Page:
Bean lost once in 2002 before defeating Crane in 2004. Bauer was her finance chair in her second go-round.

"Melissa was not a member of our community in any way, but taking out [Crane] was really important," Bauer said. "It's like rewarding your friends and punishing your enemies."

Bauer said that his activism was inspired by the late activist and physician Ron Sable, who ran to be the 44th Ward alderman in 1987 and 1991.

"Here was Ron, a medical doctor, and we were going through the AIDS crisis at the time," Bauer recalled. "No matter what we could raise in resources for healthcare, housing, food and social services, it just wasn't enough. We had no entree into government—the city, county, state and federal government had no interest in helping. Ron took the Harvey Milk approach and said, 'We have to elect our own. When they close their doors, he have to be behind them.'"

Sable lost both those bids, but his candidacy "cleared the way for Chiola, Patti and [state Rep. Larry] McKeon," Bauer added.

Another inspiration to Bauer was the late Tom Stoddard, who was was executive director of the Lambda Legal Defense and Education Fund during 1986-92 and who brought Bauer onto that organization's national board.

"I was suddenly on two paths, getting involved with nonprofits and getting involved with political campaigns, and they actually fit together," he said.

Many advocates decry activism such as Bauer's, which is dependent on raising money and forging connections with political and financial centers of power. But he said, "If we want to play the political game, where we are listened to and have access, then we need to understand the rules—and master those rules. I'm sorry to say it, but money comes into politics."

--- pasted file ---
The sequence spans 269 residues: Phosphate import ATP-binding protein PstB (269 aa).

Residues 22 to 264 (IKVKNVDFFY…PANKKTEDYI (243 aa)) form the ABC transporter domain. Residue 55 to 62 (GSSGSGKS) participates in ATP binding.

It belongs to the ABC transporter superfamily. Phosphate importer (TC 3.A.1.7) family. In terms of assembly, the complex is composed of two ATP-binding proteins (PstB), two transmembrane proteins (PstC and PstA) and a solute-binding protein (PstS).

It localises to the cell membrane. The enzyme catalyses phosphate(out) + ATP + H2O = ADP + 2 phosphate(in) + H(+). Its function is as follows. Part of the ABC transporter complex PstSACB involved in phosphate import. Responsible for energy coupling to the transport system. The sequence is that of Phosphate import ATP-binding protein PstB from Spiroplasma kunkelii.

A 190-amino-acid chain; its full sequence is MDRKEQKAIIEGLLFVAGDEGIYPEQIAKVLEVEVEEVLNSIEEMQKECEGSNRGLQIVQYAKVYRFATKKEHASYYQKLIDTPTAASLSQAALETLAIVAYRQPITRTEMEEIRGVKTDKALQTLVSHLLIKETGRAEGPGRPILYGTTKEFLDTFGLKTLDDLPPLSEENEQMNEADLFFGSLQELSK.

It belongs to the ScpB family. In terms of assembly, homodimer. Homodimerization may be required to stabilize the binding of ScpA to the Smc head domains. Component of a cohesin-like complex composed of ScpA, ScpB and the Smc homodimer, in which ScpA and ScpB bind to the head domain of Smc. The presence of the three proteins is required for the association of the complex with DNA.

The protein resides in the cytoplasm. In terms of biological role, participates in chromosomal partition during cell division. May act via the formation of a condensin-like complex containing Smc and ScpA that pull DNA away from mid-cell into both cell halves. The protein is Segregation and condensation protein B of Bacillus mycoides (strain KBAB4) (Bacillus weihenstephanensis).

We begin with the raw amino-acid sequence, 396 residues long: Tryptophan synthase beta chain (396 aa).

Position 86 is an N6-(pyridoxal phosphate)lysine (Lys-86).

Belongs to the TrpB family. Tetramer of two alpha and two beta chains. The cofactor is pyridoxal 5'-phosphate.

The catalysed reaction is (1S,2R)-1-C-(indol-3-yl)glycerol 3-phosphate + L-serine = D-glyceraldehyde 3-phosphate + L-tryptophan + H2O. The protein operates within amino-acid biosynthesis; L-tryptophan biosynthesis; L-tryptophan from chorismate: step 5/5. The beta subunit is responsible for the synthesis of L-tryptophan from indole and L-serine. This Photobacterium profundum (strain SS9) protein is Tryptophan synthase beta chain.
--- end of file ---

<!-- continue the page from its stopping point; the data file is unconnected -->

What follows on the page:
He added, "An elected official gets many calls a day. With all those calls, whose calls do you think that elected official is going to take first? It's just a reality in that situation."

Transgender members of the LGBT community need to be a key focus for the community, Bauer said.

"The trans community has come a long way in an incredibly short time, but there is so much hatred—I think that's the right word—towards people who are trans," he said. "The hatred displays itself in everything from murders to sexual assaults to discrimination. … I'm not sure how committed the rest of the LGBT community is to understand the issues involved with that community and their rights."

Bauer has been in poor health for the last several months. But his mother—a Holocaust survivor who recently turned 103—still offers him inspiration.

She first had difficulty coming to terms with Bauer being gay, but Bauer said his mother, who's now accepting of him and his marriage, exemplifies how a person evolves over time. He speaks to her several times a day.

"She tells Roger all the time how much she loves us," Bauer said. "I think it's important to understand that, just because someone has the views they do today, doesn't mean that we should ultimately give up on them. I think a lot of people do evolve, and will evolve."